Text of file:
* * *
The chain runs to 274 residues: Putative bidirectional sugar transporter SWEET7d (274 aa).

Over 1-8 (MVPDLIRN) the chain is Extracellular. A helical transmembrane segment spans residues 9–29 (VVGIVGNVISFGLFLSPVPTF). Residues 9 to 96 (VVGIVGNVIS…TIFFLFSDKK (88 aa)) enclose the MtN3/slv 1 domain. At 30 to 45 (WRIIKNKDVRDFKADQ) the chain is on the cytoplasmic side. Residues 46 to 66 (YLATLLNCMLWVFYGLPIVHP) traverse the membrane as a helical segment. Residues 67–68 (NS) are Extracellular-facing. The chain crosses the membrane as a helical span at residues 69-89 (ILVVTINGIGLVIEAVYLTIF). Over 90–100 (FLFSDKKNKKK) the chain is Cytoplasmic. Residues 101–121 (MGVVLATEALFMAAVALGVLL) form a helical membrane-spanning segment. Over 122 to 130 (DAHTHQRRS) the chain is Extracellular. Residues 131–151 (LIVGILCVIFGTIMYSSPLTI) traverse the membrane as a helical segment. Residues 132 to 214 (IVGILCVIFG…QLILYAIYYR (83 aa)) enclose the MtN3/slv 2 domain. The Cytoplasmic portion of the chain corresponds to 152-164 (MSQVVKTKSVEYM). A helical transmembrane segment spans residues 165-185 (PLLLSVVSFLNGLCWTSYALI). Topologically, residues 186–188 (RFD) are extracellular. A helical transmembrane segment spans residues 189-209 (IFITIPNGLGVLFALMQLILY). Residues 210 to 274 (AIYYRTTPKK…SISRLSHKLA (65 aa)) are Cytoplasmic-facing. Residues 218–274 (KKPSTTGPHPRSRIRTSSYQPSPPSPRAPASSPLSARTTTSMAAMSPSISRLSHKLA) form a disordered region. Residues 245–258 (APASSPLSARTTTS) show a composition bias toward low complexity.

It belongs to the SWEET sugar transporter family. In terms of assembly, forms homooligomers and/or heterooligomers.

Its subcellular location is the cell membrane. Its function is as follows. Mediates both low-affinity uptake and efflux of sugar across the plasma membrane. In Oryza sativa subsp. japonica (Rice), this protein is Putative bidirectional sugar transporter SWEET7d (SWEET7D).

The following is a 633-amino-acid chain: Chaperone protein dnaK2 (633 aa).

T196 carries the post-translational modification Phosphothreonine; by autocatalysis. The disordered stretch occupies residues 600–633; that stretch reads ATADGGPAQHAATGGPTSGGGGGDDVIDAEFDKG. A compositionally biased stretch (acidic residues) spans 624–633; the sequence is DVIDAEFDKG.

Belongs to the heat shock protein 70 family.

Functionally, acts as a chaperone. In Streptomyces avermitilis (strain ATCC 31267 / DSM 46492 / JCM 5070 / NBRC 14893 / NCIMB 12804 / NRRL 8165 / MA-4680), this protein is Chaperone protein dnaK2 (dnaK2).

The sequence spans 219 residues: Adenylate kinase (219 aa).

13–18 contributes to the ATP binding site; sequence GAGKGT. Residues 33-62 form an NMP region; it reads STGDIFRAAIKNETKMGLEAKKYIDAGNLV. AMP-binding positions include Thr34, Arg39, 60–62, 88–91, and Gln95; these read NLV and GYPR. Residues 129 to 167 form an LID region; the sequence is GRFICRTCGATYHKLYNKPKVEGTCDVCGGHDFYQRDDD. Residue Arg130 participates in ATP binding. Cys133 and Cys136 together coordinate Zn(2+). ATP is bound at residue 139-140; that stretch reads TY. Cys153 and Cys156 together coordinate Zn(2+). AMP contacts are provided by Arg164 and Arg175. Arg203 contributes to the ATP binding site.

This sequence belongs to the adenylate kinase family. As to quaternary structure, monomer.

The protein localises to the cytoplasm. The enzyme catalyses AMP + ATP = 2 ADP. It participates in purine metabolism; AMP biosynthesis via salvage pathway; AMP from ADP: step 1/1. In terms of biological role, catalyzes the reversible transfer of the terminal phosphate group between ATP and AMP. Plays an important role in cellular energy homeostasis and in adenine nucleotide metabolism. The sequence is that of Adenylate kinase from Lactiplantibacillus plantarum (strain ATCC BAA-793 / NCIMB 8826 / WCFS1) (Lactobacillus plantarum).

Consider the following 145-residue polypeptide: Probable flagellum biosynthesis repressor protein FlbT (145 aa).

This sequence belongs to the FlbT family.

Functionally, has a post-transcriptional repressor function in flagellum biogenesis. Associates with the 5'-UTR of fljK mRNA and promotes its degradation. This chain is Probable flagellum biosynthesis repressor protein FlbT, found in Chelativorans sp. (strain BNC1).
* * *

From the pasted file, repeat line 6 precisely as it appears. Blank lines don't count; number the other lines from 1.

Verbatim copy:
T196 carries the post-translational modification Phosphothreonine; by autocatalysis. The disordered stretch occupies residues 600–633; that stretch reads ATADGGPAQHAATGGPTSGGGGGDDVIDAEFDKG. A compositionally biased stretch (acidic residues) spans 624–633; the sequence is DVIDAEFDKG.